Preschool Thanksgiving Art Lesson Plan
Finger paints are a great way to introduce art to the young child. This preschool lesson plan outlines the steps to create a finger print paint Thanksgiving turkey in the early childhood classroom. Using simple materials and a bit of imagination, this art project can help young learners to create a holiday masterpiece.
Thanksgiving Turkey Print Art Lesson Objectives
- Explore art materials and process.
- Develop fine motor skills.
- Investigate animal facts.
- Connect pictorial representations to a holiday theme.
- Build color recognition skills.
- Explore shape, texture, and pattern.
- Develop pro-social behaviors such as sharing and taking turns.
Age/ Grade Level
This art lesson can be used with children ages three and up. Adapt the plan to fit specific classroom needs or a variety of ages.
Materials Needed to Create Thanksgiving Turkey Art
Washable finger paint or tempera paint
Steps to Create Holiday Hand Print Paint Art
Before beginning this art activity try reading a selection of Thanksgiving themed books to the class. Make sure that the books contain vivid illustrations of turkey characters. Ask the children to identify different parts or features of the turkey such as the eyes or the beak.
Additional pre-activity steps include preparing the materials and the work space. Set out a variety of paint colors (in puddles) on palettes, trays, or other washable surface. Make sure that that the paint is placed in an area where the children can easily share. Using shared paint palettes or trays can add in a lesson on social skills.
- Invite the children to dip one hand into a puddle of paint palm down. If the children are having a difficult time covering the entire hand large paint brushes may be used to paint the hand.
- After each child has dipped his or her hand in the paint, ask them to firmly place the painted hand down onto the construction paper with fingers spread. The fingers will be the turkey’s feathers and the palm will be the body/head area.
- Ask the children to use their fingers (dipped in the paint) to create and define the turkeys face and facial features.
- Additional feathers in other colors can be added by repeating the steps.
Preschool Art Lesson Wrap Up
This art lesson is meant to be a paint process exploration. The hand print turkeys may not result in realistic looking birds. In fact, these colorful creations may end up appearing more like blobs, lines, and squiggles. Do not force the children to make specific shapes or pictures with the paint. As long as the general idea is understood, the lesson has been a success.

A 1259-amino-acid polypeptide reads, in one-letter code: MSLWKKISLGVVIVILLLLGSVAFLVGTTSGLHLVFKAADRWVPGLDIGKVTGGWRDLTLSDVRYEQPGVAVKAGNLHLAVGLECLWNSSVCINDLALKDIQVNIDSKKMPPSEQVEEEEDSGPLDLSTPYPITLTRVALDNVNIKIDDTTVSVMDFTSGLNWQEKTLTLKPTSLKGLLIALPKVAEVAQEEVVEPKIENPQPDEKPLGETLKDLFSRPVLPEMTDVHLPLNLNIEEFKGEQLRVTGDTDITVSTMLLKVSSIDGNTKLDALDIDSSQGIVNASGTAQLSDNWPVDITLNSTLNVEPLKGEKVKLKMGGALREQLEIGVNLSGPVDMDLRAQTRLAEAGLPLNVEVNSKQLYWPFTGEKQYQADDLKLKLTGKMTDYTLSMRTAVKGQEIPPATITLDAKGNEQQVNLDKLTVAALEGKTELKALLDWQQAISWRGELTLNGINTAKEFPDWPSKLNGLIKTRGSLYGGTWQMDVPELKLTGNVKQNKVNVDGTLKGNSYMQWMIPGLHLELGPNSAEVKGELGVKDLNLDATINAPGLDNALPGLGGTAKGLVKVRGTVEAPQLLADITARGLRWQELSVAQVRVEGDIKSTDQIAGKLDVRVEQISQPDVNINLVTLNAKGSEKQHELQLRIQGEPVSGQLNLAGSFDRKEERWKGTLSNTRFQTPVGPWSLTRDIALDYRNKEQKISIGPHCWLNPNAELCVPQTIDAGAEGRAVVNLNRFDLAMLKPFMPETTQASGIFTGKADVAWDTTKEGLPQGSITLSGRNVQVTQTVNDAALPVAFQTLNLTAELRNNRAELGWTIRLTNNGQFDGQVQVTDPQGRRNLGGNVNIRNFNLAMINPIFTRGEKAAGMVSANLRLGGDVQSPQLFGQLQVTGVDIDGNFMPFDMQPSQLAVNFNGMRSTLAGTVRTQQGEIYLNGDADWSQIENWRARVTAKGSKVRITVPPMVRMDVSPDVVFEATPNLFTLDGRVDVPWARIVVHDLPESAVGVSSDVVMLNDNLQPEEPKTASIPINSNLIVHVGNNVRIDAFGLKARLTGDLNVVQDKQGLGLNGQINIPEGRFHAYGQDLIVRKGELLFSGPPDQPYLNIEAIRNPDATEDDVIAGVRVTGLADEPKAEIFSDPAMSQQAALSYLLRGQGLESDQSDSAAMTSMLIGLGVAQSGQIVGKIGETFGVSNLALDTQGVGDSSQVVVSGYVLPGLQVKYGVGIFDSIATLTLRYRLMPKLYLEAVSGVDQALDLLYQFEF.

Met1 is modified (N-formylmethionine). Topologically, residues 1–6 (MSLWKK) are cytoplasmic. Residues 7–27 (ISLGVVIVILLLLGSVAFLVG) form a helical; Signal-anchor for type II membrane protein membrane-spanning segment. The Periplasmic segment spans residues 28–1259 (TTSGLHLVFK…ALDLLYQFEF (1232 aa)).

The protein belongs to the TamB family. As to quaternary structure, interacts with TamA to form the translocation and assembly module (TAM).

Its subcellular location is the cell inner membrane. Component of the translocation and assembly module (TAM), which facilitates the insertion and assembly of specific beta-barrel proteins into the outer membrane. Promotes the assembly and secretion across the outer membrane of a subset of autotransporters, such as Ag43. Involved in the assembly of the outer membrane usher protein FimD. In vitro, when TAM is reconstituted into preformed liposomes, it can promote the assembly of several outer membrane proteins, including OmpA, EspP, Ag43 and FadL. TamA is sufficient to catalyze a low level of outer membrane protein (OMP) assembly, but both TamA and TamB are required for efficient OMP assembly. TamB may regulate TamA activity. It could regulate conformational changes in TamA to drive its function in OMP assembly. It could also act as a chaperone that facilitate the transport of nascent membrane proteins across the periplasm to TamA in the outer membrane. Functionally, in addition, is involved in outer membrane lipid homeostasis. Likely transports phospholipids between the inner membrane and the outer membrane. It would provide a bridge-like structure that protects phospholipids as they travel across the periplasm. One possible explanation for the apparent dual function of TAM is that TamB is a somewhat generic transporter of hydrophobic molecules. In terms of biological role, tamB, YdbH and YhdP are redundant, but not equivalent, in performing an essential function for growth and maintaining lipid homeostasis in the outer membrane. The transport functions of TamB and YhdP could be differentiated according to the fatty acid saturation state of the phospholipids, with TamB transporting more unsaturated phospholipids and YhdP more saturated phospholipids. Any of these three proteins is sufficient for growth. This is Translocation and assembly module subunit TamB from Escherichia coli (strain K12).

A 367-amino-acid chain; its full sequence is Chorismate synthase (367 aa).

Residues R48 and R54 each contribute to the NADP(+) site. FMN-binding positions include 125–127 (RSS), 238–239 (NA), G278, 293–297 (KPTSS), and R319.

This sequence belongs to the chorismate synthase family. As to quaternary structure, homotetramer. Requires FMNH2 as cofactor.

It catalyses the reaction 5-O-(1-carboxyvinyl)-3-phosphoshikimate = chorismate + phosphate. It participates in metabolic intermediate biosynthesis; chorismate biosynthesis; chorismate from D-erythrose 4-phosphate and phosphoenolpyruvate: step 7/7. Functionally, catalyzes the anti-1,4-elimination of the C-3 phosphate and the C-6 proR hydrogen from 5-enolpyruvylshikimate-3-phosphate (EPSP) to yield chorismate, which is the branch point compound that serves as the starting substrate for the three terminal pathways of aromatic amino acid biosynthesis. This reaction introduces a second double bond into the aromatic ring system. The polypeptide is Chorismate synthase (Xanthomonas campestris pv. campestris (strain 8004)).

After the artwork has dried, initiate a discussion with the class about the process. Ask questions about how the art was made, what colors were used, and how the paint felt.
Enrichment Activities for the Thanksgiving Turkey Lesson
This art lesson plan can be used alone or combined with other classroom activities. Additionally, it can be integrated into a broad curriculum area or theme.
- Science: Explore the science behind paint. Examine color and texture.
- Animals/Birds: Create a nature based lesson by using this art activity with an animal themed unit.
- Holiday Decorations: Turn these thanksgiving themed masterpieces into bright decorations for a holiday party.
- Self-concept: Combine this printing activity with a lesson on body parts (such as hands).
- Colors: Build color recognition skills while allowing the children to create their own shades and hues. Start with only a few colors of paint such as the primaries and whites, and ask the children to mix them up.
The Thanksgiving turkey hand print paint activity will promote artistic imagination and creativity in the preschool classroom. This processes based lesson will help young children to explore paint as a medium, while making holiday themed art. Use the finished turkey print art as part of a thematic lesson or as a fun decoration for a Thanksgiving party.